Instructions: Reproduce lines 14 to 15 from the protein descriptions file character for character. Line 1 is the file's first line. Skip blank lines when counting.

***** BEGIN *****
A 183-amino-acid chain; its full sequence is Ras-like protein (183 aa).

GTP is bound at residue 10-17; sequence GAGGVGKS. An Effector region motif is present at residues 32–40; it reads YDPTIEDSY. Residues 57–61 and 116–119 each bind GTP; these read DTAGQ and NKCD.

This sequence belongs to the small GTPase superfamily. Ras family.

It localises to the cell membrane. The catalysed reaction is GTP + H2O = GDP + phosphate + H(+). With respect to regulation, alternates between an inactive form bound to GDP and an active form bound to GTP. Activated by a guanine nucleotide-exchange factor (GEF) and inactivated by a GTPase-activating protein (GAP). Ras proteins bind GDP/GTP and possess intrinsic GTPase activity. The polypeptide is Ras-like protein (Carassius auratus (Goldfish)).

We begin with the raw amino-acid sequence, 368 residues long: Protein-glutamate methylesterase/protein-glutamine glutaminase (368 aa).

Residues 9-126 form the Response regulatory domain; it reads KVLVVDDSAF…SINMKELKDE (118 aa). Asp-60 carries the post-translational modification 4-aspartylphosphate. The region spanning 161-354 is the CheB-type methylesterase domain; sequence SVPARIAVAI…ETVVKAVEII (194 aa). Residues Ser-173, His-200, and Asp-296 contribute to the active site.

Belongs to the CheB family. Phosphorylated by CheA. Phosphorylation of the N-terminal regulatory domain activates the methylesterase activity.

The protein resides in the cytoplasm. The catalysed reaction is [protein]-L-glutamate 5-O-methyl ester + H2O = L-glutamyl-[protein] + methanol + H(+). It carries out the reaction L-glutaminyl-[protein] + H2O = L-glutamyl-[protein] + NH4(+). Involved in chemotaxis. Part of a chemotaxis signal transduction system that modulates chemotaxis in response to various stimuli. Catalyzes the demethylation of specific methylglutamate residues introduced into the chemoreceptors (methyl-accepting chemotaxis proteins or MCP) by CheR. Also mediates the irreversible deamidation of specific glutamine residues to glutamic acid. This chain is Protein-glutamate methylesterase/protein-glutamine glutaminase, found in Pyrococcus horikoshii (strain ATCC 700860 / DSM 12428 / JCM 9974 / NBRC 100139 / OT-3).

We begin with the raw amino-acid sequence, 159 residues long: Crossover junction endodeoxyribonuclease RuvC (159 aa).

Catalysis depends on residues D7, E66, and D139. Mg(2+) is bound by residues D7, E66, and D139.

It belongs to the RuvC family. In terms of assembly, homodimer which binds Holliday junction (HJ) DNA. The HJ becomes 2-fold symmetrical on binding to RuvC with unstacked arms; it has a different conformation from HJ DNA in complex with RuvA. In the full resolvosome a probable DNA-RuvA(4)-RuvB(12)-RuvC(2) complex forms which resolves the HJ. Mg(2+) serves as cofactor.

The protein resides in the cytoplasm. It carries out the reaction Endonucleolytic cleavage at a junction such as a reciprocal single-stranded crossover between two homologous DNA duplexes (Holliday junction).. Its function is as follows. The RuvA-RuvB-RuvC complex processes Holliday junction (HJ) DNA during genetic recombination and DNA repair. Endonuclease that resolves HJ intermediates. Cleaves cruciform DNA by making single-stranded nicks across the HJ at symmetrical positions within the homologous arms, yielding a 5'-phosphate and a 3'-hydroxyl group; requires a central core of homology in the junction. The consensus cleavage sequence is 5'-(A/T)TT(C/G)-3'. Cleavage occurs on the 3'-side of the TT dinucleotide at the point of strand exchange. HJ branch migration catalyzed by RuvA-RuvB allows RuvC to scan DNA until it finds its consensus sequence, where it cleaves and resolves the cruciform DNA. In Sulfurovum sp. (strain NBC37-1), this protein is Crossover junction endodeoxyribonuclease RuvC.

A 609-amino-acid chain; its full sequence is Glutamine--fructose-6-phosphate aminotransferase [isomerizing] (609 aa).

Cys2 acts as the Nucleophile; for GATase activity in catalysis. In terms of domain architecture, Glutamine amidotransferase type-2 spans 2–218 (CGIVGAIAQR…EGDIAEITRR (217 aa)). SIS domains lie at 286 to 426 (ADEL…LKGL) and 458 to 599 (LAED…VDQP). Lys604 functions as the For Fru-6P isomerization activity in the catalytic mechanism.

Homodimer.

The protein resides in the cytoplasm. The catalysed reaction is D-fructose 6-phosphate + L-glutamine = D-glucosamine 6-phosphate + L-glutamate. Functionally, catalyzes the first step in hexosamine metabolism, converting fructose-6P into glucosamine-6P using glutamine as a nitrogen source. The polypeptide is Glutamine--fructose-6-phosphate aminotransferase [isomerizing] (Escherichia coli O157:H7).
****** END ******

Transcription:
Cys2 acts as the Nucleophile; for GATase activity in catalysis. In terms of domain architecture, Glutamine amidotransferase type-2 spans 2–218 (CGIVGAIAQR…EGDIAEITRR (217 aa)). SIS domains lie at 286 to 426 (ADEL…LKGL) and 458 to 599 (LAED…VDQP). Lys604 functions as the For Fru-6P isomerization activity in the catalytic mechanism.

Homodimer.